The structure provides space for a story but what that is, you decide – it’s your song, your story. If you follow the basic rules, it will work just fine. As you become more adept, you can begin playing with slight tweaks, seeking out recognised variations that have been developed by others and which – if applied with a little care and experience – just work. And when you become more expert still you can play around with the structure and experiment yourself, creating new standard forms or, ultimately, innovation to a degree where you create a whole new genre. If your story and style resonate, others will share, copy, spread and build on your success.

If you’re not very musical, the application of a pattern or structure that just works is itself a recurring theme. From Shakespeare’s favourite Iambic Pentameter to Japanese Haiku, verse is the effect of simple rules on words. Try Haiku, a verse based on the arrangement of a certain number of syllables in a pattern – most commonly 17 syllables, arranged 5-7-5.

Best practice hems in

People can imagine more

Set them free with Blues

Here’s a crazy thought, why not just restrict all communications amongst a group of people to 140 characters. I mean, such a terse frame can’t possibly spawn too rich an environment but you never know, the novelty might last as much as a week or two.

The theme here is that rules can become the challenge to which people rise, inspired in their creativity to wring from a format nothing that anyone might have predicted, least of all the person setting the rules. Artists have long used this knowledge to inspire. The question then becomes, in formalising a process or a response to an opportunity, how can you create a set of rules that inspires rather than curtails? It demands in the rule-setter a degree of trust that can feel risky (and is why so often people make the fundamental mistake of using a measurement as a target – which immediately invalidates the measure). The whole point is that people will use your rules in a way that will be theirs not yours. You can’t pick up ‘what works’ and transpose it to different areas or organisations – this is the fallacy of much that is tagged Best Practice. The story developed within the framework belongs to the people that created it, resonates with that specific group in a way that an outsider will struggle to get to grips with. The Blues emerged in a culture that was deeply religious and violently oppressed. If you think Jelly Roll Morton really liked his pudding, Tutti Frutti is a song about Italian ice cream and My Ding-a-Ling celebrates campanology, then you’re missing a code that others spoke as a first language. The Blues often tell a timeless story about how someone’s woman or man done them wrong. On the face of it individual stories of luckless love. For workers in the cotton fields of the deep south, though, this was the code of proud defiance.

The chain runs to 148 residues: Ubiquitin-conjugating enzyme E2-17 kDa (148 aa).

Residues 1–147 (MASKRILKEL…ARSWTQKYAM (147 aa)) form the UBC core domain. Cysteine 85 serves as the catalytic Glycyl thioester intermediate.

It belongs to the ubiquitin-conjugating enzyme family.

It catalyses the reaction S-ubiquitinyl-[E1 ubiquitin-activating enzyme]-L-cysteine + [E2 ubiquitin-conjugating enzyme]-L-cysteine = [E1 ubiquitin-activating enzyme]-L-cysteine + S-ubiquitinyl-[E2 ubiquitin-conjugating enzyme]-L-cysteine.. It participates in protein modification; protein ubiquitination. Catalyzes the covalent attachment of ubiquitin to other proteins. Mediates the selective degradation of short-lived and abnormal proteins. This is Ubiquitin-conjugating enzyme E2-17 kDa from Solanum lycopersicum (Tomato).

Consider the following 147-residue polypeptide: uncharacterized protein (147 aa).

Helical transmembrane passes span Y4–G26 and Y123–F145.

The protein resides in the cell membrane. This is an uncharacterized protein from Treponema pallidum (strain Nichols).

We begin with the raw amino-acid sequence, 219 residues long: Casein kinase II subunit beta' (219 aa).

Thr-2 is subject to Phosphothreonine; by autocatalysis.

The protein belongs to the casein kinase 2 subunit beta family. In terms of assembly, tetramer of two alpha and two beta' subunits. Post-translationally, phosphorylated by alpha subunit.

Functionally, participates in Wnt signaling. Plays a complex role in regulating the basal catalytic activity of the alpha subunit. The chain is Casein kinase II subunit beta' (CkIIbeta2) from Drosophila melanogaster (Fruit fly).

Do you have a common intractable problem? Try this method based on the powers of three.  Can you think of 6 rules that can guide how people deal with the problem. These might seem arbitrary or unnecessary or restrictive  – that’s fine –  but none of them can be a measure of performance. Give the 6 rules to 3 different teams and tell them they can do whatever else they like to address the problem so long as they follow the rules. After 9 weeks, bring the teams together to talk about their experience. Collect 12 stories to share with everyone else in the organisation.